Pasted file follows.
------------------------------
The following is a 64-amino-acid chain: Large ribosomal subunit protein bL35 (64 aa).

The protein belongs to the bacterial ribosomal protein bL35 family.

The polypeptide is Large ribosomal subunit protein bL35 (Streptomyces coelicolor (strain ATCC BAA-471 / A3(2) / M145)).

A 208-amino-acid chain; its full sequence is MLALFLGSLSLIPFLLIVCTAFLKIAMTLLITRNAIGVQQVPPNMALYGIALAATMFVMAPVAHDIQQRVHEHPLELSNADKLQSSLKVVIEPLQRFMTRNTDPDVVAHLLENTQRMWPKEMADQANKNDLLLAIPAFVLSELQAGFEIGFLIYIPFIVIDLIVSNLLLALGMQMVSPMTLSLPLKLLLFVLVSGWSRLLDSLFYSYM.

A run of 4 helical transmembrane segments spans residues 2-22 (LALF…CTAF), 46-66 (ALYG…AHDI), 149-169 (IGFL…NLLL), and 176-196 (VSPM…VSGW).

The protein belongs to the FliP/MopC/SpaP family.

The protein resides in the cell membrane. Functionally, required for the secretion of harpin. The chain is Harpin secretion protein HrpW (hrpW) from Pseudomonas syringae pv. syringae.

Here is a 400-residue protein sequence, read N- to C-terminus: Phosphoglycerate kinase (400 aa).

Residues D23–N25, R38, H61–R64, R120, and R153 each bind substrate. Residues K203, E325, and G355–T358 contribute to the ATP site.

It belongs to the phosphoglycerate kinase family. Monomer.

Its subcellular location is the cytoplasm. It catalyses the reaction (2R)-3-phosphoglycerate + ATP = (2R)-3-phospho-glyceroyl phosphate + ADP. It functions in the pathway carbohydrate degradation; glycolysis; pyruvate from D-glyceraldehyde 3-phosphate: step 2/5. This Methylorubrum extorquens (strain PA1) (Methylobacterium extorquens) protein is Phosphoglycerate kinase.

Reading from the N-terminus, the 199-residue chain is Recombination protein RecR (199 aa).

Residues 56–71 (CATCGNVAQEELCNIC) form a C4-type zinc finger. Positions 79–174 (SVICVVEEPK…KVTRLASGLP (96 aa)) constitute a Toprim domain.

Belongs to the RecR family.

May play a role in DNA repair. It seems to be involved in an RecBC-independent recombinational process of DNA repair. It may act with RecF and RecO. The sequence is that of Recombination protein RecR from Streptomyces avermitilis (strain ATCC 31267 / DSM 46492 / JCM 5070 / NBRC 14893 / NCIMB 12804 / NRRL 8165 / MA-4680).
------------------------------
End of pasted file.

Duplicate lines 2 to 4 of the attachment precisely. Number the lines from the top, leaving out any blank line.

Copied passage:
The protein belongs to the bacterial ribosomal protein bL35 family.

The polypeptide is Large ribosomal subunit protein bL35 (Streptomyces coelicolor (strain ATCC BAA-471 / A3(2) / M145)).

A 208-amino-acid chain; its full sequence is MLALFLGSLSLIPFLLIVCTAFLKIAMTLLITRNAIGVQQVPPNMALYGIALAATMFVMAPVAHDIQQRVHEHPLELSNADKLQSSLKVVIEPLQRFMTRNTDPDVVAHLLENTQRMWPKEMADQANKNDLLLAIPAFVLSELQAGFEIGFLIYIPFIVIDLIVSNLLLALGMQMVSPMTLSLPLKLLLFVLVSGWSRLLDSLFYSYM.